[ExI] right to try bill
anders at aleph.se
Fri Sep 30 16:34:27 UTC 2016
On 2016-09-30 16:51, spike wrote:
> If one sees the federal government as a law man, then that government
> wants its citizens armed, for they are then allies in defeating
> lawlessness. If a federal government wants to be a parent-like
> structure, then it wants the citizenry disarmed, for being a
> parent-structure requires more centralized power, a lot more money and
> strict obedience from its subjects, since it is a much bigger task.
> In that context, what is the British government?
The British government doesn't want one thing. It is simultaneously
representing the citizens as an overworked social worker, trying to
teach them to behave like an exasperated teacher, helping them express
themselves freely and obey like children, and treating them as customers.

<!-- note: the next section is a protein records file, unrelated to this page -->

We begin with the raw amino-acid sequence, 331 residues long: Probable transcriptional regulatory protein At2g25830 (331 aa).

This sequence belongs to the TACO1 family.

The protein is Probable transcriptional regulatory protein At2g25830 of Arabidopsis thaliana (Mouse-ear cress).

Note that guns are not the issue here: gun rights are not relevant for
the question of how people relate to their government here. The
relationship is very much about what social relationship it is, but
violent power is not a major part of it.
This email is written from inside Windsor Castle. I am literally at the
nuclear core of British sovereignty (OK, I am in the Lower Ward, so the
monarchon radiation is not too dangerous here). The evensong from St
George's chapel and grandeur of the facade is a more potent weapon for
keeping the citizenry in line than any amount of guns. This is soft power.
Dr Anders Sandberg
Future of Humanity Institute
Oxford Martin School
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